All modern interconnection technologies, whether it is DisplayPort, USB 3.0 or FireWire, utilize copper wires, which have relatively limited peak bandwidth. In order to solve the bandwidth and wire problems in the long term, Intel Corp. is working on Light Peak optical interconnection technology, the company revealed at Intel Developer Forum 2009.
Intel claims that once relegated only to datacenter and telecom environments with high price points, optical technology may soon find its way into mainstream client systems, consumer electronics, and even handhelds.
Light Peak provides initial data rates of 10Gb/s and potential scalability to 100Gb/s and beyond, something copper input/output (IO) will not be able to achieve. Light Peak also supports multiple simultaneous protocols which will allow bandwidth aggregation of the various interconnects used in systems today onto a single high speed, thin, flexible, and long cable and small connector. Potentially, Light Peak can connect camera, display, docking station, or external hard drive through a single and thin connector.
Light Peak makes this possible by moving the next IO speed increase to optical and getting away from the electro-magnetic interference (EMI) and thickening and shortening of cables that are plaguing copper IO technologies today, Intel said. Unlike the current high cost optical technologies in the datacenter, Light Peak will bring the benefits of optical in a mainstream client-ready cost footprint.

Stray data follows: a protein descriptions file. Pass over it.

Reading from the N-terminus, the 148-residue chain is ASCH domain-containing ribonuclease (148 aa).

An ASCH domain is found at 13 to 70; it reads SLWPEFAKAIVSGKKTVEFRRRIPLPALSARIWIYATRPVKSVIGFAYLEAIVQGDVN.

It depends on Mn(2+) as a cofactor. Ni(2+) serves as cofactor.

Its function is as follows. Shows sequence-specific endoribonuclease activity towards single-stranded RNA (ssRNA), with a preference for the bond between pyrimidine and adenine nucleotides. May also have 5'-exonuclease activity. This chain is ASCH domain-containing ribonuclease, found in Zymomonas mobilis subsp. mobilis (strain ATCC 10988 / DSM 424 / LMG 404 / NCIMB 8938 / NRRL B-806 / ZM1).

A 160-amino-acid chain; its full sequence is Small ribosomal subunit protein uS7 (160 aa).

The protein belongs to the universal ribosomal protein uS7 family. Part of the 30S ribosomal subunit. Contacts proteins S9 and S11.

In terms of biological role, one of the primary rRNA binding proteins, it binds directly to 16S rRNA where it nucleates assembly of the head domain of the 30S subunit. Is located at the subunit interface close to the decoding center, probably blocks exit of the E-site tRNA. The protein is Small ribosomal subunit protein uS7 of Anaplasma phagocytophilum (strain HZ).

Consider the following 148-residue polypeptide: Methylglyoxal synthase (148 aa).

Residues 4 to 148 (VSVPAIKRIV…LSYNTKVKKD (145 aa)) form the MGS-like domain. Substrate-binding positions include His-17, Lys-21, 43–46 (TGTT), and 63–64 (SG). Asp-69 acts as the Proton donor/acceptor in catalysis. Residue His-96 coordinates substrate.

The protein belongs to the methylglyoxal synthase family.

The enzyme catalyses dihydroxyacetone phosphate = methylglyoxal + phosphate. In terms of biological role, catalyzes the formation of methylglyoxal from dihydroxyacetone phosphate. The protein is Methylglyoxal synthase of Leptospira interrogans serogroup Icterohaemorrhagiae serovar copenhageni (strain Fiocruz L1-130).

Light Peak is in the developmental stages, but Intel executive vice president and general manager of Intel architecture group Dadi Perlmutter showed a demonstration of real silicon transmitting storage, LAN data and display (1080p) data across a single thin, 30m fiber optic cable.
Intel will be working with the industry to determine the best way to make this new technology a standard and to accelerate its adoption on a plethora of devices including PCs, handheld devices, consumer electronic devices and more. The end goal is to make Light Peak a complement to existing I/O technologies by enabling them to run together on a single cable and at higher, and more scalable speeds.
“With its potential for future I/O speed increases, and as rich multimedia proliferates, Light Peak can enable technologies and systems that share data both in the home and office to continue to deliver full speed external IO that can keep pace with internal compute device bandwidth,” a statement by Intel reads.